One last comment on pt 2: I really like the principal. If my first impression is correct, he is smart, genuine and has a gentle spirit. An American, he went to high school in Costa Rica and most recently has been a principal in China. He, too, has always wanted to work in Vietnam. He was circulating in the lobby of the hotel, meeting and greeting all of his new staff. When he met me, I was in a large group of people. "Oh! Marjie! I'm glad you made it! (he was not in charge of interviewing and had only slight input in hiring). (He says to everyone) "Marjie took a group of students to save the Leatherback turtles of Costa Rica!" Of course I thought that was so cool that he remembered that detail from our brief email correspondence, but I guess if Costa Rica is close to his heart then he would definitely remember.

2a. Even though I am exhausted after the meeting, I have made a pact to stay awake as long as possible to beat my jet lag. Some of the teachers decide to get the gourmet buffet at the Regence Hotel. It's not really my thing, as you know, but it turns out to be a great social gathering. I sit next to one of my future sixth graders, Di Wa. Her mother and father have both been teachers here, but are each pursuing other careers now. He is black and from North Carolina and she is from the Phillippines. Their two daughters are beautiful and have been raised in Burma (what they still call it), Thailand, and here in Vietnam. Her name is Vangie. We eat and drink wine all afternoon (I mean, Di Wa doesn't...), and I just don't have the energy to write about all of the other great people there...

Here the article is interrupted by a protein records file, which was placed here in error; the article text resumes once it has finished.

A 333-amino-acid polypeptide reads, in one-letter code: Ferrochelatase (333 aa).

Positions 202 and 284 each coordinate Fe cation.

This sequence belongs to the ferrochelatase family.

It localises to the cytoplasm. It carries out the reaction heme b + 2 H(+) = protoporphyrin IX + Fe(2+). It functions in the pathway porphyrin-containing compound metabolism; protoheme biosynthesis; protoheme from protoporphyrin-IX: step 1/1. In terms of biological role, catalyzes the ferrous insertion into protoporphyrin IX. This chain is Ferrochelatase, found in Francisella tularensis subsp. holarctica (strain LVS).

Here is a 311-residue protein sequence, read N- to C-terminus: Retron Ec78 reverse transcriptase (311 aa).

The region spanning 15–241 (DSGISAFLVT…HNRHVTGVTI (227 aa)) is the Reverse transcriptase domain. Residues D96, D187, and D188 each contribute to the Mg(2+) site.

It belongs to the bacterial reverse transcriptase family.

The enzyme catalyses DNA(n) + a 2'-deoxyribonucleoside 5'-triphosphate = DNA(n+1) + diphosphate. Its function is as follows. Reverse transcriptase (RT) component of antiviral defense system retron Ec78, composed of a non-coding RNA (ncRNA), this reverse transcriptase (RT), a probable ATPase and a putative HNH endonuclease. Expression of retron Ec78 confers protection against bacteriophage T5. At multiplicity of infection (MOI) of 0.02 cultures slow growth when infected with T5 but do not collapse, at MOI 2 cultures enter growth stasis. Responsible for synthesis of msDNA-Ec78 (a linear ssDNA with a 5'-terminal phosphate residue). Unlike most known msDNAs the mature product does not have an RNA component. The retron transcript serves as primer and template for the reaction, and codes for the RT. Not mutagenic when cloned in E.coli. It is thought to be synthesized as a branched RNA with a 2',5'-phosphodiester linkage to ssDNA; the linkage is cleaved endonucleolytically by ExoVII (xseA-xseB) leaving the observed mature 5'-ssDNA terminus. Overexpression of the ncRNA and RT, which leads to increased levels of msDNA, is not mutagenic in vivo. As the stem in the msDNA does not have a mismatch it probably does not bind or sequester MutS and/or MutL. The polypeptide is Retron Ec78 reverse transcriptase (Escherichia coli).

3a. When I return to the hotel, my goal is to stay awake...what to do? I decide to go next door for a pedicure and an hour-long massage. Both cost me a total of $18 (twice as much as in China!). While I'm getting the pedicure, Cynthia, my new hero since last night at 1:30 am, comes down from the massage room looking all noodly and says, "I have never done anything like this. I think I'm going to do this here a lot. Is every other day too much?" After my massage, I come down to find her in a chair "getting a new doo." I think she is going to be one of my favorites. She is giving this all she's got.